Smith’s shenanigans are under review, but the Mail has the Stokes story sorted.
Aaron Smith’s shenanigans are under review, but the Mail has the Ben Stokes story sorted.
Just when you thought it was safe to go back into an airport toilet, here comes the sequel to the Aaron Smith saga: Sex, Lies and Facebook. Last time it was ultra-personal; this time it’s quasi-legal.
Last September, before the All Blacks flew out to South Africa, halfback Smith was observed exiting a disabled toilet at Christchurch airport with a smirk on his face. When it emerged that he’d been in there with a woman who wasn’t his partner, he was suspended for a match, sent home and subjected to a barrage of criticism and mockery that, not surprisingly, caused him to lose confidence, form and his place in the starting line-up.
That seemed to be the end of it. But in August, when the All Blacks were in Sydney to play Australia, an Aussie tabloid published a Facebook exchange between Smith and the woman that indicated he’d been less than honest with All Blacks management and had pressured her to lie about the incident. New Zealand Rugby (NZR) got a lawyer on the case and, according to the New Zealand Herald, the early findings of that review don’t show Smith in a good light.
It’s an axiom of politics – or perhaps it’s a line from Yes, Prime Minister – that you should never set up an inquiry unless you know what the outcome will be. Assuming the gist of the tabloid story is correct, what will NZR do about it? Is Smith in double jeopardy – at risk of being punished twice for the same offence?
One’s initial instinct is that it’s not double jeopardy because there’s a different offence: last time it was conduct unbecoming while on All Blacks duty; this time around it’s the alleged attempt to muddy the waters. Another axiom of politics is that it’s the cover-up, rather than the scandal itself, that does lasting damage.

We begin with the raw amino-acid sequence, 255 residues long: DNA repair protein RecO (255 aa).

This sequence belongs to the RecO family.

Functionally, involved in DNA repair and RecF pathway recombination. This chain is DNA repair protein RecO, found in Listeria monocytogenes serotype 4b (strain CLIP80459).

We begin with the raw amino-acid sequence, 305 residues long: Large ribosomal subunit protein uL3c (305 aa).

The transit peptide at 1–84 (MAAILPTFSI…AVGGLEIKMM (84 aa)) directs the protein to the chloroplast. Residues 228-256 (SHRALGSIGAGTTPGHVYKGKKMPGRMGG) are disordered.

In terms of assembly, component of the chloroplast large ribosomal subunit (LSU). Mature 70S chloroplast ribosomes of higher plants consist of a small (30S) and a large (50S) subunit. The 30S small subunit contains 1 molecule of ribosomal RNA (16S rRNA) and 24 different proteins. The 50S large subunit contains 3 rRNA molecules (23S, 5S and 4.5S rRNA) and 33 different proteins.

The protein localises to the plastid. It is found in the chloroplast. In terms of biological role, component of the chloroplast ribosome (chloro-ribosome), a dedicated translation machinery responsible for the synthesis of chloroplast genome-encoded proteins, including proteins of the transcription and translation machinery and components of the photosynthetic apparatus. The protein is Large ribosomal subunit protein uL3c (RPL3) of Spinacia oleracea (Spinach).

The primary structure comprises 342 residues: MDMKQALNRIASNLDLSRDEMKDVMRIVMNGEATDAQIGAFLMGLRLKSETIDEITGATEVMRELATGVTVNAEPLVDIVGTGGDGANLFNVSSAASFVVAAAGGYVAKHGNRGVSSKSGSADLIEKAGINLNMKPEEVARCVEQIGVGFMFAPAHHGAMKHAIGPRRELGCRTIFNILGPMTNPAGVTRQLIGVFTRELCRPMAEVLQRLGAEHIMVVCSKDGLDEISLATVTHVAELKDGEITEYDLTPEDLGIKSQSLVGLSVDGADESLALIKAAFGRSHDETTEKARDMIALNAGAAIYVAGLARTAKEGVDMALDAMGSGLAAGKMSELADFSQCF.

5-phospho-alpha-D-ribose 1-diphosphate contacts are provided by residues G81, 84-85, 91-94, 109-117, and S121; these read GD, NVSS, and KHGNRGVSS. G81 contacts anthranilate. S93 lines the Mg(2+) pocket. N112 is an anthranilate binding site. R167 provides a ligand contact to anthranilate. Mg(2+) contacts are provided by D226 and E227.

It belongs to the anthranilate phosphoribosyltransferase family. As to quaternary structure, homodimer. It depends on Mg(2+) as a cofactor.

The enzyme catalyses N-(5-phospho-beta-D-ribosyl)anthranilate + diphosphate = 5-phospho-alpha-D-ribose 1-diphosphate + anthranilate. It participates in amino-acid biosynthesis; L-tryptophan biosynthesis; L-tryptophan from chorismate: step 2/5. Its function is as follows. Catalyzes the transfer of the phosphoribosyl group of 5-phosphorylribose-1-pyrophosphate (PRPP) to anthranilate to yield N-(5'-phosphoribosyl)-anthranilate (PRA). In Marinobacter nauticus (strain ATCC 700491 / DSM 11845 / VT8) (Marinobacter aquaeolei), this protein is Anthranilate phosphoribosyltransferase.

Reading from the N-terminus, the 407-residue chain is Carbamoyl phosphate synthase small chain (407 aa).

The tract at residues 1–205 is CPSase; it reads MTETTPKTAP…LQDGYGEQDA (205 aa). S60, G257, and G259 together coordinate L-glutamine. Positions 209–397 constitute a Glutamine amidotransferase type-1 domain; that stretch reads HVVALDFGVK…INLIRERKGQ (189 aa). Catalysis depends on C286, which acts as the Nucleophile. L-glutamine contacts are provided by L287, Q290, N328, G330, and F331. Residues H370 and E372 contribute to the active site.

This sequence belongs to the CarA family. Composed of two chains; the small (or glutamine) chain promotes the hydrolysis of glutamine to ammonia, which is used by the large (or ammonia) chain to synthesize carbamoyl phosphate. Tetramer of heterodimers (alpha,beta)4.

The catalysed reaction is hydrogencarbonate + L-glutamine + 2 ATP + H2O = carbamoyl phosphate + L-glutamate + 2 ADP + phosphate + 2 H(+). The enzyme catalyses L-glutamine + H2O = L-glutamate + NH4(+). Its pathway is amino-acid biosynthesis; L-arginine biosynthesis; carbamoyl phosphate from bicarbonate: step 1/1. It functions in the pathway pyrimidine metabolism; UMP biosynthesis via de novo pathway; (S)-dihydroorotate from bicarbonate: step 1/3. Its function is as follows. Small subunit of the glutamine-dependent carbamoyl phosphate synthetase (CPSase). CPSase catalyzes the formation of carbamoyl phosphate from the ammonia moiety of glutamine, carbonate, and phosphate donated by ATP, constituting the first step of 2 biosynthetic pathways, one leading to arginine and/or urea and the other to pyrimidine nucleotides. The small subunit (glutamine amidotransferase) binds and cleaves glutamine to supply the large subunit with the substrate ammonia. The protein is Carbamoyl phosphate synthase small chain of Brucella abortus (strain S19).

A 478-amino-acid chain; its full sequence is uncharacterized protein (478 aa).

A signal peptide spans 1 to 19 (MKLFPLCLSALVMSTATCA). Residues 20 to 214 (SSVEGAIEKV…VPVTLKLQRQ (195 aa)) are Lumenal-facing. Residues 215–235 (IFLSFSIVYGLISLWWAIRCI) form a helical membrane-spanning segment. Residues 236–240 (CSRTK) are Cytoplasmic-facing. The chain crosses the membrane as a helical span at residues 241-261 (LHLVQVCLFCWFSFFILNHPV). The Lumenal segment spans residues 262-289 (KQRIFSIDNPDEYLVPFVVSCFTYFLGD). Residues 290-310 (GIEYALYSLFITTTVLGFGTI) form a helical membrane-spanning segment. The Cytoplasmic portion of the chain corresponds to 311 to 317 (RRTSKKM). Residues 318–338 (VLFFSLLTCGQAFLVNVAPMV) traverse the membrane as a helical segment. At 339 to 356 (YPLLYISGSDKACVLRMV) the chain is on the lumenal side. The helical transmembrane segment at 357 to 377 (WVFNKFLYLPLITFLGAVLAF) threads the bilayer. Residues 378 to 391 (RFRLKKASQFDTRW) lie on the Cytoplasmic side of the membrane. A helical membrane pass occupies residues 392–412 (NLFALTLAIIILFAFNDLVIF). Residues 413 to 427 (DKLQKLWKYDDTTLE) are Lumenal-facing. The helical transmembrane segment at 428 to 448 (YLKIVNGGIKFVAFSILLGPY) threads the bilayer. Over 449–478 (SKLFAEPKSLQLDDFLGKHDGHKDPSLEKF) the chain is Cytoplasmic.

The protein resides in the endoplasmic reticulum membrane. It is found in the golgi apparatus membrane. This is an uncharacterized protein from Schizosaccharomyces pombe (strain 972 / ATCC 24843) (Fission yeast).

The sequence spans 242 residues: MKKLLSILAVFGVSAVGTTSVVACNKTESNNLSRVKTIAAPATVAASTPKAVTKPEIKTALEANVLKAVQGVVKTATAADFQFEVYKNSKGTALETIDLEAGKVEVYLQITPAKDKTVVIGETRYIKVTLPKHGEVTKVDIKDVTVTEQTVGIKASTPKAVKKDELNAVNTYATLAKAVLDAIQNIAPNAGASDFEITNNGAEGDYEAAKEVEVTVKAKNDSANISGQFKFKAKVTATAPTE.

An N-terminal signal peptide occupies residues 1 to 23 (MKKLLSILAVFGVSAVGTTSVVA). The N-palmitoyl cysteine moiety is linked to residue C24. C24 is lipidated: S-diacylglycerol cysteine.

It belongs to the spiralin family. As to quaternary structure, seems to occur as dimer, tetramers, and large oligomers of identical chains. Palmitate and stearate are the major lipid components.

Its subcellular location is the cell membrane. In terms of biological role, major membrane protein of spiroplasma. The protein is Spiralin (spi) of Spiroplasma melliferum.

It’s been suggested that, by allegedly urging the woman to provide a sworn affidavit that they didn’t have sex, Smith may have exposed himself to the charge of incitement to commit an offence. It would almost be worth having a court case just to observe counsel
It’s an axiom of politics that you should never set up an inquiry unless you know what the outcome will be.
arguing over exactly what Smith had in mind when he Facebooked “are you will to do a sawn afferdavided?”
The innocent victims, notably Smith’s partner, deserve our sympathy, but the affair isn’t without low comedy. However, there’s nothing remotely amusing about the offfield indiscretion now convulsing English cricket and threatening to eliminate star English all-rounder Ben Stokes from the upcoming Ashes series.
While on duty during the one-day series against the West Indies, Stokes went out on the town – in this case, Bristol – and ended up under arrest on suspicion of actual bodily harm after a brawl that resulted in a man being hospitalised.
He was released under investigation and promptly confirmed as vicecaptain of England’s Ashes squad.
But after a tabloid published CCTV footage showing someone bearing a close resemblance to Stokes flattening a man who didn’t seem eager to trade blows, he was suspended indefinitely pending the outcome of the investigation.
Claims have been made that Stokes was sticking up for two men who were being subjected to homophobic abuse. At the time of writing, however, the pair hadn’t come forward and the demanour and behaviour of Stokes – if it’s him – are hardly those of a peacemaker.
The Daily Mail set out to find “what could be behind [Stokes’s] confrontational manner”. The conclusion: it’s all our fault. “Stokes is actually a New Zealander by ancestry and birth … He also has Maori blood from his mother’s distant relatives.”
The Mail rests its case.
Aaron Smith: the cover-up is what does the damage.
Ben Stokes: fighting fit.